What Proportion Of Patients With Upper Gastrointestinal Bleeding Requires Emergency Endoscopy? | 3362
ISSN: 2161-069X

Journal of Gastrointestinal & Digestive System
Open Access

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What proportion of patients with upper gastrointestinal bleeding requires emergency endoscopy?

2nd International Conference on Gastroenterology & Urology

Anil Gandhi

ScientificTracks Abstracts: J Gastrointest Dig Syst

DOI: 10.4172/2161-069X.S1.012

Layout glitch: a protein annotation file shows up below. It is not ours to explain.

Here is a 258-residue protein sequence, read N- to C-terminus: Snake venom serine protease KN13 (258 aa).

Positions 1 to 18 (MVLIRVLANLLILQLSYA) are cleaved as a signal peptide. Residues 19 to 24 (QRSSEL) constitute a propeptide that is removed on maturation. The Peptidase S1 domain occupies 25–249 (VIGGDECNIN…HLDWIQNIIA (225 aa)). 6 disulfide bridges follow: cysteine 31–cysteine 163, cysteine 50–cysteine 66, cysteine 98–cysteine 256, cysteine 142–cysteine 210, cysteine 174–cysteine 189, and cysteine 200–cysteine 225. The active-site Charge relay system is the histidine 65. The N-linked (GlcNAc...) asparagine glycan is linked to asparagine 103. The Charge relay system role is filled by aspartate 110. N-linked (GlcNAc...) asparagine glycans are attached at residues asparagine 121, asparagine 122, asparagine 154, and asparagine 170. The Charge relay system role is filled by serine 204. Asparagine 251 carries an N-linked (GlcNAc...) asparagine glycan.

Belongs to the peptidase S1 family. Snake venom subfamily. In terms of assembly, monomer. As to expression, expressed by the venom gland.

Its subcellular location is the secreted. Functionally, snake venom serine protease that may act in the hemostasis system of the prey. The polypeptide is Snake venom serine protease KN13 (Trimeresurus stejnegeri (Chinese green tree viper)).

Most patients who present with gastrointestinal bleeding have stopped bleeding when they arrive in hospital. Although it is a standard practice for those who exhibit homodynamic instability or features of continued bleeding to undergo emergency endoscopy with view to endoscopic arrest of bleeding, the proportion of patients who require this has not been widely addressed. Aim A study was undertaken to determine ? The proportion of patients undergoing emergency endoscopy (after initial resuscitation) and ? The proportion of patients undergoing semi urgent endoscopy (within 24 hours of presentation) who were found to have bleeding lesions which required endoscopic intervention to arrest haemorrhage Methods Design: Database Review Setting: Tertiary Centre Surgical Gastrointestinal Unit Period: One year Inclusion: All patients undergoing emergency and semi urgent (within 24 hrs) diagnostic and/or therapeutic endoscopy. Exclusion: Patients undergoing subsequent endoscopic procedures for repeat diagnostic or therapeutic procedures Emergency Endoscopy: Patients with tachycardia, hypotension and/or evidence of continued bleeding e.g. haemetemesis while in hospital were resuscitated and then underwent emergency endoscopy. Semiurgent Endoscopy: Patients who did not have tachycardia or hypotension underwent endoscopy in the next available endoscopy session within 24 hours. Results: 7 out of 46 (15%) patients were found to have active bleeding on upper endoscopy. All the 7 (24%) patients belonged to the emergency group who were scoped immediately after resuscitation, while in the semi-urgent group none was found to have active bleeding when they were scoped within 24 hours after presentation to A & E.2 (7%) patients in emergency and 5 (29%) patients in the semi-urgent group had stigmata of recent haemorrhage on endoscopy. The bleeding could have stopped in the interval between resuscitation and emergency endoscopy. Conclusion: All patients with symptoms of upper GI bleeding do not require endoscopy immediately on arrival to the hospital as only 15% were found to be having active bleeding. Although the bleeding may have ceased in the interval between resuscitation and emergency endoscopy, this relatively large proportion may reflect the comfortable safety margin of the selection criteria for emergency endoscopy, it may have implications on on-call emergency staffing.